Tesla recently concluded its AI Day 2021 event, where it revealed quite a few important things in relation to, well, artificial intelligence. No new vehicles were presented during the event, but we do get a preview of the Tesla Bot, which is a humanoid robot that the company actually plans to build, but we’ll get to that later.

Currently, all new Tesla models are equipped with the Full-Self Driving (FSD) computer that provides the processing power needed to enable Autopilot features. This is linked to the radar-less and camera-based Tesla Vision hardware package that captures information about the car’s surrounding, which is then sent to the all-important AI software that decides how the car should approach a driving situation without input from the driver.

Despite the marketing name, FSD is only rated at SAE Level 2 automation, so drivers will still need to be at the ready to take over when the system is unable to cope. Of course, Tesla is working hard to achieve the coveted Level 5, where a car can drive itself under all conditions without requiring the driver to step in at all.

It’s certainly not an easy goal to reach because traffic behaviour is extremely complicated, more so for an AI that must be trained to deal with a variety of situations. As such, a lot of data is required with different driving scenarios for an AI to learn, which isn’t much of a problem for Tesla as its customer fleet on the road today can log millions of kilometres of driving, with or without Autopilot active.

When an AI software meets specific standards or requirements, only then will it be rolled out to customer cars via over-the-air updates. With new software working with the hardware, more features and functions can be made available to owners, which can enhance the capabilities of Autopilot and FSD as a whole over time

However, before anything gets sent out, Tesla must ensure that it has accounted for all possibilities based on real-world conditions, which require AI models to be trained based on data it has gathered. For this, the company unveiled its new D1 chip at AI Day, which will be used in its new Dojo supercomputer system to continue its pursuit of vertical integration.

Built using a seven nm manufacturing process, the chip boasts 362 teraflops of processing power with 50 billion transistors, which is plenty of oomph to crunch through data. The company says 25 chips are used to make up a single “training tile,” and 120 of these tiles will be packaged together across several server cabinets for over an exaflop of power.

According to Tesla CEO Elon Musk, Dojo should be operational by next year, and that the reason for taking chip production in-house is to increase bandwidth and decrease latencies for better AI performance. By owning as much of its tech stack as possible, the company can also reduce the possibility of bottlenecks.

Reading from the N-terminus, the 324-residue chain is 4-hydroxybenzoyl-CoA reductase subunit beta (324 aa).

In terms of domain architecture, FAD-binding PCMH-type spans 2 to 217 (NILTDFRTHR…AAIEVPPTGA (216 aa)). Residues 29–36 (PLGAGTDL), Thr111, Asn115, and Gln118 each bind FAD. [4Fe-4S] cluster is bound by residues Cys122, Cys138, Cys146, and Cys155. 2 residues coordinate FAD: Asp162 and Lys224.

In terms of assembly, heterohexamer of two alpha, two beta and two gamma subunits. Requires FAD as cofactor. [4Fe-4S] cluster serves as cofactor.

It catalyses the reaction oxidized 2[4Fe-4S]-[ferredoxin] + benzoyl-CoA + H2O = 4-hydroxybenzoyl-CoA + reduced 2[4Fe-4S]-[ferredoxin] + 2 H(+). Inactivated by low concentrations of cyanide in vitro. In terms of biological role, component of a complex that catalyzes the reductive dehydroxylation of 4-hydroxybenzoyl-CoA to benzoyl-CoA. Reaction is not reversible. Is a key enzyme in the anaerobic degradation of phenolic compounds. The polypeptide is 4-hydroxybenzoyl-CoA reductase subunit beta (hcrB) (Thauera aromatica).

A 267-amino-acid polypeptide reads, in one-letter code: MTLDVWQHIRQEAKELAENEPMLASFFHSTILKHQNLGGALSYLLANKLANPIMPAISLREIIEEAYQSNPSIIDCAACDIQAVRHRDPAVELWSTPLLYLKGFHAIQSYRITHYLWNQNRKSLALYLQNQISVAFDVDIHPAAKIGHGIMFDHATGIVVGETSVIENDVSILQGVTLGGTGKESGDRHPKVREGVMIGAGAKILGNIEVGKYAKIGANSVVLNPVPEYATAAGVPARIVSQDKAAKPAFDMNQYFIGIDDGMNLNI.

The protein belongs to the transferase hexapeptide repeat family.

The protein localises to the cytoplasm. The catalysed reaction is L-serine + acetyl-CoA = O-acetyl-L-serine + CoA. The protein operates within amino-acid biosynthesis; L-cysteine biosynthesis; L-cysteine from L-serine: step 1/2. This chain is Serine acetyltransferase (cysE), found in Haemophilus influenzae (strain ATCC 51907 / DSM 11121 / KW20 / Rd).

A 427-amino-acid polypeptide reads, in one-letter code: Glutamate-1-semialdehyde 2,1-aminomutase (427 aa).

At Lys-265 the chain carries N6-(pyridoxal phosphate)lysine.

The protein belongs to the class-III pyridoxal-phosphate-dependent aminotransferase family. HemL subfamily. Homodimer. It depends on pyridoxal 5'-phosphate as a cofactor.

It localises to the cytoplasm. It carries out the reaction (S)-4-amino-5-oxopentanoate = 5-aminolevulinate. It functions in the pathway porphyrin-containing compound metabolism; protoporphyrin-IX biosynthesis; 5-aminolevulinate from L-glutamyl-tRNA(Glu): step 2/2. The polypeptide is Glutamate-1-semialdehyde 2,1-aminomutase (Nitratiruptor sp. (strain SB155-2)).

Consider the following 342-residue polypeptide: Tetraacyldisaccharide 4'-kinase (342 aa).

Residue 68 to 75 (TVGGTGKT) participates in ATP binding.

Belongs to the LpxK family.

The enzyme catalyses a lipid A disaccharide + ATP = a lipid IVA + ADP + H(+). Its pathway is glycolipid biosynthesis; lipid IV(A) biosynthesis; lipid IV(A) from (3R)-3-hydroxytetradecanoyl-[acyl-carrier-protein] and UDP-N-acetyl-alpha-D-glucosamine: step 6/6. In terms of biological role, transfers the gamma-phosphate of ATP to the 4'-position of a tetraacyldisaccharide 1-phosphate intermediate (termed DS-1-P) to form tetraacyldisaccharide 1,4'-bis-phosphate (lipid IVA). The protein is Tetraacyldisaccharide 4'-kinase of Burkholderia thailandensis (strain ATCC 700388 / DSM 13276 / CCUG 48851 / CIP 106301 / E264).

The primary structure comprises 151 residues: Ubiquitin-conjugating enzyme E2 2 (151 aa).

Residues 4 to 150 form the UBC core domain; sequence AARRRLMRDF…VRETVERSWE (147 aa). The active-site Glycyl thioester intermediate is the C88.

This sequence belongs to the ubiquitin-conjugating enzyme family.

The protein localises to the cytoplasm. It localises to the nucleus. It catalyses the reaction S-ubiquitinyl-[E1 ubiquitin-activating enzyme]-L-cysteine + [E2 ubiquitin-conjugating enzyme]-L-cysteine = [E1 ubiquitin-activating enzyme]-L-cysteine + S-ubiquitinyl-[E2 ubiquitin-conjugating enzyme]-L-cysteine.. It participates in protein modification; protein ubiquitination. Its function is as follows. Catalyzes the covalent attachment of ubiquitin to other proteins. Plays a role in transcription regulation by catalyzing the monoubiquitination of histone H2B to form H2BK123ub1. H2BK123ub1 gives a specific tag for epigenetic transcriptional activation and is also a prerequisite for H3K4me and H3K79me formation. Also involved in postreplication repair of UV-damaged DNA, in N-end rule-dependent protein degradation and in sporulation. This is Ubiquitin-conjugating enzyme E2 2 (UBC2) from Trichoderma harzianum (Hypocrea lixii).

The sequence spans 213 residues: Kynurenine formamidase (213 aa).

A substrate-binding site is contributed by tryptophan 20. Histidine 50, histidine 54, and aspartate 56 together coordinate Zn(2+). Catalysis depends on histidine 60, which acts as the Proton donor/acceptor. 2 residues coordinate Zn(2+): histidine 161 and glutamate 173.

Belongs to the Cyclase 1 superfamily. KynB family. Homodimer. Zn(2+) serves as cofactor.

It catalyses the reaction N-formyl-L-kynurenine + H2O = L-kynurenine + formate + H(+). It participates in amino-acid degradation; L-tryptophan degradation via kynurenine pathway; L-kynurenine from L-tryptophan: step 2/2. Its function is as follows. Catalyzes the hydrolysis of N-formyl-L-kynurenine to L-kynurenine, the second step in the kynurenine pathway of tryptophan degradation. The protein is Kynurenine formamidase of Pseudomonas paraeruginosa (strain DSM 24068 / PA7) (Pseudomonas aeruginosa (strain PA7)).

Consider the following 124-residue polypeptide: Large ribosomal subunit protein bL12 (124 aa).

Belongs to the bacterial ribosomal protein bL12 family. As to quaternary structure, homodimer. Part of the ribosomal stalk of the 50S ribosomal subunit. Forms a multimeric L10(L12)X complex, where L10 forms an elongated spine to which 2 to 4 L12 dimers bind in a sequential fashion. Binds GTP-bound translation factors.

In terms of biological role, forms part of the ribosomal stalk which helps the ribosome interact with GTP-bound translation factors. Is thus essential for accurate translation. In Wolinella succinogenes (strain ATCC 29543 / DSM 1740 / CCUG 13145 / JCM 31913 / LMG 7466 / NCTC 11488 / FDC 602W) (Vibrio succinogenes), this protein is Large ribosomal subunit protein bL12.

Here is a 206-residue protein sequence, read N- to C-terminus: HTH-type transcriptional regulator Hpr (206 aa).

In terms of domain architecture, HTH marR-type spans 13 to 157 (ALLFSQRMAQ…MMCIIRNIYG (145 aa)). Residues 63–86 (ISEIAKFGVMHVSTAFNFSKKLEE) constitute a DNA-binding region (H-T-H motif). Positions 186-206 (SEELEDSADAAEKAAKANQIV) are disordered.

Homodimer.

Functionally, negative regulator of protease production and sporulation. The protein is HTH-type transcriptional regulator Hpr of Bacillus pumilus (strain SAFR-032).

All the processing power and benefits will be used to train AI models for recognizing a variety of items from video feeds collected by cameras on Tesla vehicles, which trains the AI to be more effective and with more capabilities. The company says these strategies helped it retire the radar sensor from its cars, and there’s even a demonstration of how the tech has improved its Autopilot system.

Musk notes that its supercomputer tech can be used for many other things and that Tesla is willing to open up other automakers and tech companies who are interested. This brings us to the Tesla Bot, which is meant to showcase how the company’s advanced technologies can be used in other applications outside of cars.

There’s no working prototype yet (Musk says it could arrive next year), so a Tesla employee dancing in a suit on stage is all we get for now, but the renderings do conjure up scenes from Will Smith’s 2004 film I, Robot, which has both AI and human-like robots.

“Basically, if you think about what we’re doing right now with cars, Tesla is arguably the world’s biggest robotics company because our cars are like semi-sentient robots on wheels,” Musk said at the event. Basically, it’s all of Tesla’s developments packed into a humanoid form, but with the aim of “eliminating dangerous, repetitive and boring tasks.”

First thing you need to know about the Tesla Bot is that it will be friendly, just like Honda’s Asimo was, so you need not worry about it going on a murderous rampage, unlike in I, Robot. Secondly, despite its height of nearly 173 cm and 40 electromechanical actuators, it isn’t particularly fast – the top speed is just eight km/h. “We’re setting it such that it is, at a mechanical level, at a physical level, you can run away from it, and most likely overpower it,” Musk joked.

With AI Day over, it’s clear that Tesla has its own vision when it comes to autonomous technology and is approaching it on its own terms. With the D1 and Dojo, it can now accelerate the development of its FSD and Autopilot systems, the former of which is still in beta phase, bringing it closer to offering Level 5 autonomous cars. As for the Tesla Bot, let’s hope that the AI keeps to Isaac Asimov’s three laws.